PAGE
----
As well as watching TV shows and playing the piano, actor Harriet Walter has been filming one of Alan Bennett’s Talking Heads. She tells Fergus Morgan about keeping her brain alive during the pandemic
If there were a club for all the card-carrying dames of British acting, Julie Andrews would be president, Judi Dench secretary, and Emma Thompson social sec. Harriet Walter probably wouldn’t be on the committee: she is far too busy for that.
The legendary actor, who joined the club in 2011, turns 70 this year and shows no sign of slowing down. If anything, she is speeding up.
Walter has been almost ever-present on the small screen in recent years (in The Crown, Belgravia, Succession and right now in Killing Eve on BBC One) but she’s also appeared in films (including Rocketman and The Sense of an Ending, to name two) and was the linchpin around whom Phyllida Lloyd built her trilogy of all-female
Shakespeares in 2016. She has, by her own admission, “become a bit of an acting machine”.
“I am hugely aware every day of how lucky I am,” Walter says of her life under the lockdown. “I’ve spent the past three or four years dashing around, staying in hotels, catching trains and planes, so I’m absolutely loving being in one place and collecting myself and spending time with my husband.”
She continues: “I thought I’d be very disciplined. Yoga in the morning. Writing a novel in the afternoon. But it’s just too much of a crisis to concentrate on telling a story or writing a play. There’s so little certitude around so we’ve been living very much in the present tense. I’d like to tell you about all the erudite, cultural things I’ve been up to, but I’ve had quite a nice escape from culture.”
I’ve been reading very eclectic, random things. Bill Bryson’s The Body is quite useful because he writes about what is going on inside us all. He was writing pre-Covid, but he does go into viruses and things like that. He wears his learning so lightly.
I’ve also re-read Sally Rooney’s Normal People, because I watched it on television and absolutely loved it. I’m not usually remotely interested in young love as I’m past all that, but I thought it was so beautifully acted and so beautifully adapted by Alice Birch – she’s a hero of mine – that I wanted to go back to it. I’m a bit of a Homeland freak, so I finished that, too. And I watched Unorthodox on Netflix.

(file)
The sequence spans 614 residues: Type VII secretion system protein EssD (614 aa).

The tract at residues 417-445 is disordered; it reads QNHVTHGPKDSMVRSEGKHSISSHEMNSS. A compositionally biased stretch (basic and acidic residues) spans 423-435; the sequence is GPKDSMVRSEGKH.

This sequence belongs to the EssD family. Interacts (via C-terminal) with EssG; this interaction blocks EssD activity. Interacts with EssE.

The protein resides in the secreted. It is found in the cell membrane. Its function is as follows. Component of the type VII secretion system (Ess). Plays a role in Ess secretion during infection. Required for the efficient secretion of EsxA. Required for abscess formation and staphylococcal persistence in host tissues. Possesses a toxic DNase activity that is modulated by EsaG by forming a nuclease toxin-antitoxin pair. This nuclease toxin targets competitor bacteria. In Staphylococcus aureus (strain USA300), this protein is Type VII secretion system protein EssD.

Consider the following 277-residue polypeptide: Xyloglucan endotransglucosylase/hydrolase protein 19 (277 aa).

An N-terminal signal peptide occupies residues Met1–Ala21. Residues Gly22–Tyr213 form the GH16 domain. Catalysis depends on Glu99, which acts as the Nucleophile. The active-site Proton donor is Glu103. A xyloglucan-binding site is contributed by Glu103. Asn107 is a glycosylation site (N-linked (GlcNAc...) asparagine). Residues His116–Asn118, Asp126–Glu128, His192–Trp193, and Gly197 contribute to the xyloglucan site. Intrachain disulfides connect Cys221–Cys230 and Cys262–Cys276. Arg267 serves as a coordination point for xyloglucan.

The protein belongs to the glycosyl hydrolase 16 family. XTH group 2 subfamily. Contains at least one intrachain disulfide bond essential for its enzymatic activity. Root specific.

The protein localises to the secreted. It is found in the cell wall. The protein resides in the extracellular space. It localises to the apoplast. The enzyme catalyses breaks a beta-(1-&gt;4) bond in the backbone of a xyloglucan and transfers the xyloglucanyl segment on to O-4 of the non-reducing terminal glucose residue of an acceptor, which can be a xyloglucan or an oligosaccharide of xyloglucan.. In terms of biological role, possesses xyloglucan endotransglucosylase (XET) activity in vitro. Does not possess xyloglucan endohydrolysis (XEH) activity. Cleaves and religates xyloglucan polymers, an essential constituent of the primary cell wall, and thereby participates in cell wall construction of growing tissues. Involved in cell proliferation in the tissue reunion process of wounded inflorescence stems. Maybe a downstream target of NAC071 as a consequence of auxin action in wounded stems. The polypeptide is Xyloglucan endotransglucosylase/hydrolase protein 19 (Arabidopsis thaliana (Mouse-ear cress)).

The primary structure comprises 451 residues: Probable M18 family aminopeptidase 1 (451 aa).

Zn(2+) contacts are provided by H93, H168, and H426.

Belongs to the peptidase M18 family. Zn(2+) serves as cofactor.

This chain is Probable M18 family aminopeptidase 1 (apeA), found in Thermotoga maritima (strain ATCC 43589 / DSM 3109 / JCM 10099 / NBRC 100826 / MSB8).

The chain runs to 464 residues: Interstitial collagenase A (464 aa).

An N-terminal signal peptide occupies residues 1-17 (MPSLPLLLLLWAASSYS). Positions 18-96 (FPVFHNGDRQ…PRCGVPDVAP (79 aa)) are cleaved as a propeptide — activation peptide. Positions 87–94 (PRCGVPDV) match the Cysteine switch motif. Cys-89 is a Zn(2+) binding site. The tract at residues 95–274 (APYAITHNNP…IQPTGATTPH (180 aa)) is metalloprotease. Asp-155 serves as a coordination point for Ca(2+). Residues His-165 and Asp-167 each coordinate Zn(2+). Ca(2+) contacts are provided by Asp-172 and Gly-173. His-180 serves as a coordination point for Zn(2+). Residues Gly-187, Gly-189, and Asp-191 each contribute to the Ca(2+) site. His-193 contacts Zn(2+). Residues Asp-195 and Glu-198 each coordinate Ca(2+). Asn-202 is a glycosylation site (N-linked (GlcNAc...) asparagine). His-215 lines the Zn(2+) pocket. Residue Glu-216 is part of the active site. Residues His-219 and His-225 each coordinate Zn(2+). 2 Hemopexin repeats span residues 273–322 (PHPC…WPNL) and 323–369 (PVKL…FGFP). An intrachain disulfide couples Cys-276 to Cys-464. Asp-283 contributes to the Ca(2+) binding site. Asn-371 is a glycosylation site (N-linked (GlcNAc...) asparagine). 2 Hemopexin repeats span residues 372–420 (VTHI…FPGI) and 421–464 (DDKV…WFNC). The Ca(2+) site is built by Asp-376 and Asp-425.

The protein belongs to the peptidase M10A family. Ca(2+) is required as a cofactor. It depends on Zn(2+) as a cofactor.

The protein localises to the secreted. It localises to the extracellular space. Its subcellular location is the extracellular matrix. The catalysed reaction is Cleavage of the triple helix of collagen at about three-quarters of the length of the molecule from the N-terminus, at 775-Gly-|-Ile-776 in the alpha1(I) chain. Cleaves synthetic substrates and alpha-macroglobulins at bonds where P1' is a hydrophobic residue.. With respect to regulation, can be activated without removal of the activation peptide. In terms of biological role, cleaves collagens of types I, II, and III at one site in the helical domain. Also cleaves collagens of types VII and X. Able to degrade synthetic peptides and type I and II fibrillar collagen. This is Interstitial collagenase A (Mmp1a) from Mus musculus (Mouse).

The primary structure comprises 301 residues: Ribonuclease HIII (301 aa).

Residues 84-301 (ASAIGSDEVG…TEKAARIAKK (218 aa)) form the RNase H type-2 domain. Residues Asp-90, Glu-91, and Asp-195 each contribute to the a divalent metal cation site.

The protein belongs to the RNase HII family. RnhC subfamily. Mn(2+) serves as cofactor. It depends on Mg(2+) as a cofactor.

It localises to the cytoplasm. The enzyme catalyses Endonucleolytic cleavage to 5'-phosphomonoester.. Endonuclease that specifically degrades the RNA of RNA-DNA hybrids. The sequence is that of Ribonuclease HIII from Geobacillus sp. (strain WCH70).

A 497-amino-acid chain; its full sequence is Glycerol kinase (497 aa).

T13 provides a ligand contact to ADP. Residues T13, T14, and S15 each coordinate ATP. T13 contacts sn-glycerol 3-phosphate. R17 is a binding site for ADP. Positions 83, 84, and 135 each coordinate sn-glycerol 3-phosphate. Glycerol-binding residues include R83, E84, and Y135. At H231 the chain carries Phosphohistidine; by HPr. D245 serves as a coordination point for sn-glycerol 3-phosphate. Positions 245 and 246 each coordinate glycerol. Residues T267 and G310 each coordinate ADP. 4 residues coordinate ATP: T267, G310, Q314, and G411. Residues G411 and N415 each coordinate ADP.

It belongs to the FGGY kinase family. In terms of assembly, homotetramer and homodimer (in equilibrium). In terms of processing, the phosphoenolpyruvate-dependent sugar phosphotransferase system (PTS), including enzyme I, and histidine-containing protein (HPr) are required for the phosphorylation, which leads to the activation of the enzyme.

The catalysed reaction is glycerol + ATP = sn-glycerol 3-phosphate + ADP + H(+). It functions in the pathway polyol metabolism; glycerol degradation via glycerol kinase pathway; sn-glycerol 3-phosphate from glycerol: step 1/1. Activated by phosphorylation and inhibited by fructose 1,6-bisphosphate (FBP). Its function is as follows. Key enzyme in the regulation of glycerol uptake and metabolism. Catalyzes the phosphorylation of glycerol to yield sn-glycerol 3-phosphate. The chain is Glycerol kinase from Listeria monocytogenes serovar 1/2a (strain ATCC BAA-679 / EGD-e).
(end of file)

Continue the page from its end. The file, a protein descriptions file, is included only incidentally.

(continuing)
I’ve been trying to play the piano. I never got very far with it at school. When you practise or rehearse anything, you’ve got to bear making mistakes and I never could. I hated making mistakes. Then when I was in my 30s, I started to play quite a lot. And then I abandoned it again and didn’t play for ages. It’s just for me, really. I’m never going to get up and play in front of anybody.
I’ve gone back to learning Russian. I tried to learn it years ago, but I never had time to do it regularly – and unless you do it regularly you don’t get better. I’ve done a lot of Chekhov, I’ve worked with a Russian director, and I’ve just played a Russian in Killing Eve, so it seemed like a good time to go back to it.
I speak three languages pretty well – French, Spanish and Italian – but Russian has a completely different structure, so it’s a bit of a brainteaser for me. I’m a bit obsessed with keeping my brain alive. I do masses of puzzles and things like that.
I’ve been part of the Wonderland Challenge, a project involving dozens of actors each reading a minute of Alice in Wonderland, so in the end you get the whole story told by lots of different voices. It’s a nice idea. My bit is near the end.
Whenever I get over-worried about something, or I’m terrified of an audition, I always say: “You’re nothing but a pack of cards.” That’s not the bit I’m reading – I don’t even know if it’s a direct quote from Alice in Wonderland – but it’s something I’ve remembered since it was read to me as a child.
I’m also doing one of Alan Bennett’s Talking Heads for the BBC. They’re so brilliantly written. The director Marianne Elliott and I rehearsed on Zoom, so we got to know each other’s bathrooms and sitting rooms in search of a good signal. My husband even cut my hair with Zoom instructions from the make-up designer – luckily he’s a perfectionist and did quite a good job.
It all culminated in one day at the studio. We brought our own coffee, mug, water bottle and hand sanitiser. When we had breaks we sat 6ft apart. It reminded us all of being in an exam room.
Talking Heads will be released on BBC iPlayer on June 23